26 November 2005

It Begins . . .
This is excerpted from an email that a colleague sent me this morning, written by Stephen MacKinnon, the National Director of the Liberal Party:
For the Bloc, the election of a Stephen Harper government with them holding the balance of power is the ultimate “winning condition”. For they know that Stephen Harper’s neo-conservative agenda is the very antithesis of Quebeckers’ views. They, too, call all Liberals “corrupt” in the most McCarthyite way, to mask the fact that they have no policies that represent a positive vision of Quebec’s place in Canada.

Wow. That's spectacular. They referred to Harper's boys as "neo-conservatives." I can categorically tell you that this is as false a label as I've ever seen.If anything they are neo-liberals. "The idea that the market should be allowedto make major social and political decisions; the idea that the State shouldvoluntarily reduce its role in the economy, or that corporations should begiven total freedom, that trade unions should be curbed and citizens given muchless rather than more social protection." -- Susan George, "A Short History ofNeo-liberalism: Twenty Years of Elite Economics and Emerging Opportunities forStructural Change.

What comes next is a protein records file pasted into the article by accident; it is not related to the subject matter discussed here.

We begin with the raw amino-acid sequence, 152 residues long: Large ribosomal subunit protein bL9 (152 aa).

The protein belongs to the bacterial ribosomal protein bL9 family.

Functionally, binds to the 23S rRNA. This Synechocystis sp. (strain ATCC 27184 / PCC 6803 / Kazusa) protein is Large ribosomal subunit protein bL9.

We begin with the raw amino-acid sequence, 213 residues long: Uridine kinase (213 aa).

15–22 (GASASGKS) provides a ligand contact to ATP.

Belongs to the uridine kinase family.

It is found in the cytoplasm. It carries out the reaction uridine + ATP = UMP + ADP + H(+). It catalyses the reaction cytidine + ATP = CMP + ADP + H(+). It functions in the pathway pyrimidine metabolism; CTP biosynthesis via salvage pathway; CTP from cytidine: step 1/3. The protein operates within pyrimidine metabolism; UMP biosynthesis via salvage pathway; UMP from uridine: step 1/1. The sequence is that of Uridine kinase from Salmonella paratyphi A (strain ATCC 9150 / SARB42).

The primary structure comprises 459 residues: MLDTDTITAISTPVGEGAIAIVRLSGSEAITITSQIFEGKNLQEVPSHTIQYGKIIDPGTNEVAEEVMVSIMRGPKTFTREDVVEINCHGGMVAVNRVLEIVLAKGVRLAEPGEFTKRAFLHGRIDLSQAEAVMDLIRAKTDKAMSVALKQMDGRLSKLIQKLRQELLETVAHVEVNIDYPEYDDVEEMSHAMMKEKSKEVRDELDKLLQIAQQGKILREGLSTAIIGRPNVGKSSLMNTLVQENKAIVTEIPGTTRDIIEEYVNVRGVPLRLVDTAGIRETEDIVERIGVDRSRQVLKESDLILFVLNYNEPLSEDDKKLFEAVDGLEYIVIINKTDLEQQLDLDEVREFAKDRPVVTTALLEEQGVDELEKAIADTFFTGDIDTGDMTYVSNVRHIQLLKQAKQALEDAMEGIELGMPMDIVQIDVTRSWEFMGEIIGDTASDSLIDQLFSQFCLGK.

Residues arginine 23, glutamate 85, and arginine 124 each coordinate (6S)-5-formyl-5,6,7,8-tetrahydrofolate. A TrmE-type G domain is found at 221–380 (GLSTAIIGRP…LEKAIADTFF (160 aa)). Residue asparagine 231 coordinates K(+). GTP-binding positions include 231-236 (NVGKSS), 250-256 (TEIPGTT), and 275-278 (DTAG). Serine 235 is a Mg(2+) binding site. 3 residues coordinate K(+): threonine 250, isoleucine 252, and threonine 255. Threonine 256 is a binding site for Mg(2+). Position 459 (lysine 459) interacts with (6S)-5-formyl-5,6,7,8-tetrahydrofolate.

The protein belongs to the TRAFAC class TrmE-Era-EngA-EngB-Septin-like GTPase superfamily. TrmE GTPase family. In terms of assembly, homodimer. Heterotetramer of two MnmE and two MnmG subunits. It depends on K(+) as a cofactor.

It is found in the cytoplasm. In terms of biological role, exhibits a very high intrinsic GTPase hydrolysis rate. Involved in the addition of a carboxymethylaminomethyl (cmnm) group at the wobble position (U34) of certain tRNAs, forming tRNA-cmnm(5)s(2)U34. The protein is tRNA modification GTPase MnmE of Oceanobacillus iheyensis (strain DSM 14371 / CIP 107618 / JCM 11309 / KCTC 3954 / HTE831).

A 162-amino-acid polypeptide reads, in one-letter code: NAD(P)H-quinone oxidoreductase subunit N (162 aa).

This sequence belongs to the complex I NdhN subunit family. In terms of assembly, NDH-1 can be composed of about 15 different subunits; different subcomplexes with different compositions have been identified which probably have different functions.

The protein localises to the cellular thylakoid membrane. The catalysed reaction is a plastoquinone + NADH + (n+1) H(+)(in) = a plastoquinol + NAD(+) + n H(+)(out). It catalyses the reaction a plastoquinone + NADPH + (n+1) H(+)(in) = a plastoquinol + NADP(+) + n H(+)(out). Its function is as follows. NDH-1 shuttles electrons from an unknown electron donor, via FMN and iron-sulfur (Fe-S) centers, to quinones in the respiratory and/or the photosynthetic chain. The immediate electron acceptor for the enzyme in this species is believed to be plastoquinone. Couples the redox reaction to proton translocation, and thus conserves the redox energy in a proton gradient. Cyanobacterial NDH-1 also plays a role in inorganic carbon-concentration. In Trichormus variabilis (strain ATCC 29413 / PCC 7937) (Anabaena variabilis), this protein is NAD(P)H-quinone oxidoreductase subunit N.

The fundamental characteristics of the neo-cons include anti-communism; skepticism about the efficacy of international institutions; a preoccupationwith the concept of the 'political' as producing unending conflict; anendorsement of 'natural right' as the foundation for domestic institutions;the belief that 'virtue,' as well as self-interest, matters in political life; a repugnance toward the relativism in modern liberal society; a marked skepticism about the potential for the physical and social sciences to fundamentally ameliorate the human condition; a pronounced anti-egalitarian stance; and a deep wariness about utopian political projects. -- Michael C. Desch, "What Would Strauss Do?"
Does anybody here believe that Harper runs around contemplating these kinds of issues? No, and here's why. He's too busy focusing on the practical issues of Canadian governance and reducing government intervention in the Canadian economy and the everyday lives of Canadians. Neoconservatism is something that has evolved into the exclusive domain of American foreign policy practictioners; to be sure, there are a few Canadians who indeed are neo-cons, but the politics of American Empire is not something that Stephen Harper has time to deal with. The times may change, but apparently the idea of misrepresenting Stephen Harper as the bogey-man have not.

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